Children of the Neighborhood Corn

Erin Britt essays

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They come walking over, no hesitation, just straight to us. They see us and are drawn to us like a moth to flame. As soon as we park the van in front of our skeleton of a house, they are there.

The kids of our soon-to-be new neighborhood come out of nowhere and ascend on our dirt-covered front yard.

As Hubby checks out the building progress on our new home, our four boys climb the huge dirt pile next to the construction site. The dirt pile and new kids to play with draw out the neighborhood children.

As the kids climb the dusty mound and throw clumps of dirt at one another, adults begin to walk over as well. They are smiling and curious and hopeful that the people building this house will actually be good neighbors.

Our current neighborhood is pretty quiet. Confession: I like it that way. Neighbors keep to themselves except for a wave in passing. There aren’t many kids around knocking on our door or invading our backyard. I don’t have to worry about anyone else’s child getting hurt in my backyard. And I don’t have to worry about other kids tormenting my ten-year-old who is socially awkward.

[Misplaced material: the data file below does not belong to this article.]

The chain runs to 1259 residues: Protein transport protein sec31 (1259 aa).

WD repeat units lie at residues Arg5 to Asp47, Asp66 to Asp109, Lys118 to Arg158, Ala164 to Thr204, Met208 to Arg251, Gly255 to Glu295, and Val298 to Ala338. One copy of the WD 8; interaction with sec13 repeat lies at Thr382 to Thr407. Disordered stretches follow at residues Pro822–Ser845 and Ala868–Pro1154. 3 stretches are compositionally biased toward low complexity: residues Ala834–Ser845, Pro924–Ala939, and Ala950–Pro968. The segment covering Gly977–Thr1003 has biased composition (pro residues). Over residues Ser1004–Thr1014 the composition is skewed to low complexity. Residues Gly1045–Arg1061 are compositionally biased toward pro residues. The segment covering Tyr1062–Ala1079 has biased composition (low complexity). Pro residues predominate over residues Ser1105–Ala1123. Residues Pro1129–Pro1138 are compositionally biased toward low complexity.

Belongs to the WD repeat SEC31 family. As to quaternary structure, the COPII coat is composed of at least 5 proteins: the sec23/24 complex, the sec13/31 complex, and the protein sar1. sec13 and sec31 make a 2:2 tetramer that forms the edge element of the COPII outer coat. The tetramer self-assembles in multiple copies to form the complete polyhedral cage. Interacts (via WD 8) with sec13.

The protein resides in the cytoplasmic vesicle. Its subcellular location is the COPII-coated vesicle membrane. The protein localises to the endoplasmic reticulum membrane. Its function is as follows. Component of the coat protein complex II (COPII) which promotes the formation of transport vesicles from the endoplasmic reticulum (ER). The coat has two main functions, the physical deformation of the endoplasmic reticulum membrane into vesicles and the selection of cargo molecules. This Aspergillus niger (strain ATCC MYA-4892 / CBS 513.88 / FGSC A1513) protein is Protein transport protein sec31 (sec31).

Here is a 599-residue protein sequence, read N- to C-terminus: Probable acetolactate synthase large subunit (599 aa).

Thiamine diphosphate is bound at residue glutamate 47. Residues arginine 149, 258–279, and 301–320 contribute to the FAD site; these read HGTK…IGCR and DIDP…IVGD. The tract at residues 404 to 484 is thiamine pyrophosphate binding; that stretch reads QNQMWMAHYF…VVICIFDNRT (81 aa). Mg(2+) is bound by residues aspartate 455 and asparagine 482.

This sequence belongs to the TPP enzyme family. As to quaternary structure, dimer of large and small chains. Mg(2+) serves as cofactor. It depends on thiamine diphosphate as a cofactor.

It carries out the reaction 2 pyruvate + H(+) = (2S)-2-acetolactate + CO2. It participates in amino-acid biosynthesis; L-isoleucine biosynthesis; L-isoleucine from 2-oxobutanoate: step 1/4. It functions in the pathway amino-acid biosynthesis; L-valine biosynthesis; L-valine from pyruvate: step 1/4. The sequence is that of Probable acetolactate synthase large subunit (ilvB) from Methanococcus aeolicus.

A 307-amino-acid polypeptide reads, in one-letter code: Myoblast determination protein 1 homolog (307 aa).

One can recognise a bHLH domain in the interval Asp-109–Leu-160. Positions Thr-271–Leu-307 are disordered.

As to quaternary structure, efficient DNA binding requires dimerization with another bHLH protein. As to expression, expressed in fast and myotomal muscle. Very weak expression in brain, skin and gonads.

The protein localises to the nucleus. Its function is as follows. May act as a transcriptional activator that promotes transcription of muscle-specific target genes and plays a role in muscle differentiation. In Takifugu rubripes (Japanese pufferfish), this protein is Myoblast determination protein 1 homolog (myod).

I’m scared to move. Frankly, I’m afraid we’ll move next to someone undesirable and have one of those neighborhood horror stories other people have.

But, we live on a busy thru street that’s both on a hill and a curve, and I fear for my sons’ safety when they are playing outside. This is partly why we are moving. Our new street is flat and secluded. I have visions of them riding bikes until dark and playing kick ball in the street and never worrying about them chasing a runaway basketball.

We meet the new neighborhood kids’ parents. We shake hands and share names and soon small talk turns into real talk and genuine excitement about our move.

The kids’ play moves from the dirt pile to running down the street toward someone else’s home. The kids all follow one another, oblivious to any social norms or formalities. The adults move with the kids, and continue to talk and exchange pleasantries.

We’re all enjoying ourselves as the sun begins to set behind our new house. Rays peak through the frame, telling us it’s time to go home.

I begin to feel really excited for the first time about our move. Lots of kids our kids’ ages to play with, neighbors who are fun, kind, and accepting. It doesn’t seem so scary anymore.

As we drive away and wave at our soon-to-be-new neighbors, I start to relax and put away some of the fears that I have about moving somewhere new.

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About the Author

Erin Britt

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